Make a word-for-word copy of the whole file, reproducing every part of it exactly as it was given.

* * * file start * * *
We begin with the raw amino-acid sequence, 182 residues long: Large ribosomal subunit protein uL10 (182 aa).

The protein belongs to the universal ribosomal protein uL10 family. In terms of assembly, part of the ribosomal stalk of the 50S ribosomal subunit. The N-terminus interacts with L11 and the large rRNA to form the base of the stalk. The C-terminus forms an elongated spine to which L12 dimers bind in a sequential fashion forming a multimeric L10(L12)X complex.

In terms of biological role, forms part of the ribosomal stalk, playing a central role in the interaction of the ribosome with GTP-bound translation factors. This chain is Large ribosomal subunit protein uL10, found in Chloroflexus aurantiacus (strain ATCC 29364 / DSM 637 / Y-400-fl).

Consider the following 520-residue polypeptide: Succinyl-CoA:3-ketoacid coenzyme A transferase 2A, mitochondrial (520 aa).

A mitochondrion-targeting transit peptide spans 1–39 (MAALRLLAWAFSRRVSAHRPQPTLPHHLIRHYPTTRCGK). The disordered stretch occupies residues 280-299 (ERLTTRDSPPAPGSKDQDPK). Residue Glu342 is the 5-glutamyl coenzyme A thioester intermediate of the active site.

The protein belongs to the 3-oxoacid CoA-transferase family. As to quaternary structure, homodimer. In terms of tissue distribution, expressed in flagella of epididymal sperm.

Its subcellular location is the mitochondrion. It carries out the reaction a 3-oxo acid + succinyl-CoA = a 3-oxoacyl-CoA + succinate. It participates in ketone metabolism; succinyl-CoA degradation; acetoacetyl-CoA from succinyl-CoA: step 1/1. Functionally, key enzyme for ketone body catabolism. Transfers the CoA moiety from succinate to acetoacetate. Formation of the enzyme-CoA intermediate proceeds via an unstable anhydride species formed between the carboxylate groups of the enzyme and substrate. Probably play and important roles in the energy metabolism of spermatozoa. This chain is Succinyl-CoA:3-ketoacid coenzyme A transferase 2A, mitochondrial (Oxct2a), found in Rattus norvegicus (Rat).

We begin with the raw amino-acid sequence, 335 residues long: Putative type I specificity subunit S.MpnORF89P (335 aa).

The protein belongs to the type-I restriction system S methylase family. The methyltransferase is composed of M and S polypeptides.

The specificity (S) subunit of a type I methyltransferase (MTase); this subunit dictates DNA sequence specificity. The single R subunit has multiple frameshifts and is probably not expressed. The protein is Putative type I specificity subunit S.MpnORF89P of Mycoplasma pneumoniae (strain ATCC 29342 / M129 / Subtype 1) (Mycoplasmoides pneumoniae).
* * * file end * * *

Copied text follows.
We begin with the raw amino-acid sequence, 182 residues long: Large ribosomal subunit protein uL10 (182 aa).

The protein belongs to the universal ribosomal protein uL10 family. In terms of assembly, part of the ribosomal stalk of the 50S ribosomal subunit. The N-terminus interacts with L11 and the large rRNA to form the base of the stalk. The C-terminus forms an elongated spine to which L12 dimers bind in a sequential fashion forming a multimeric L10(L12)X complex.

In terms of biological role, forms part of the ribosomal stalk, playing a central role in the interaction of the ribosome with GTP-bound translation factors. This chain is Large ribosomal subunit protein uL10, found in Chloroflexus aurantiacus (strain ATCC 29364 / DSM 637 / Y-400-fl).

Consider the following 520-residue polypeptide: Succinyl-CoA:3-ketoacid coenzyme A transferase 2A, mitochondrial (520 aa).

A mitochondrion-targeting transit peptide spans 1–39 (MAALRLLAWAFSRRVSAHRPQPTLPHHLIRHYPTTRCGK). The disordered stretch occupies residues 280-299 (ERLTTRDSPPAPGSKDQDPK). Residue Glu342 is the 5-glutamyl coenzyme A thioester intermediate of the active site.

The protein belongs to the 3-oxoacid CoA-transferase family. As to quaternary structure, homodimer. In terms of tissue distribution, expressed in flagella of epididymal sperm.

Its subcellular location is the mitochondrion. It carries out the reaction a 3-oxo acid + succinyl-CoA = a 3-oxoacyl-CoA + succinate. It participates in ketone metabolism; succinyl-CoA degradation; acetoacetyl-CoA from succinyl-CoA: step 1/1. Functionally, key enzyme for ketone body catabolism. Transfers the CoA moiety from succinate to acetoacetate. Formation of the enzyme-CoA intermediate proceeds via an unstable anhydride species formed between the carboxylate groups of the enzyme and substrate. Probably play and important roles in the energy metabolism of spermatozoa. This chain is Succinyl-CoA:3-ketoacid coenzyme A transferase 2A, mitochondrial (Oxct2a), found in Rattus norvegicus (Rat).

We begin with the raw amino-acid sequence, 335 residues long: Putative type I specificity subunit S.MpnORF89P (335 aa).

The protein belongs to the type-I restriction system S methylase family. The methyltransferase is composed of M and S polypeptides.

The specificity (S) subunit of a type I methyltransferase (MTase); this subunit dictates DNA sequence specificity. The single R subunit has multiple frameshifts and is probably not expressed. The protein is Putative type I specificity subunit S.MpnORF89P of Mycoplasma pneumoniae (strain ATCC 29342 / M129 / Subtype 1) (Mycoplasmoides pneumoniae).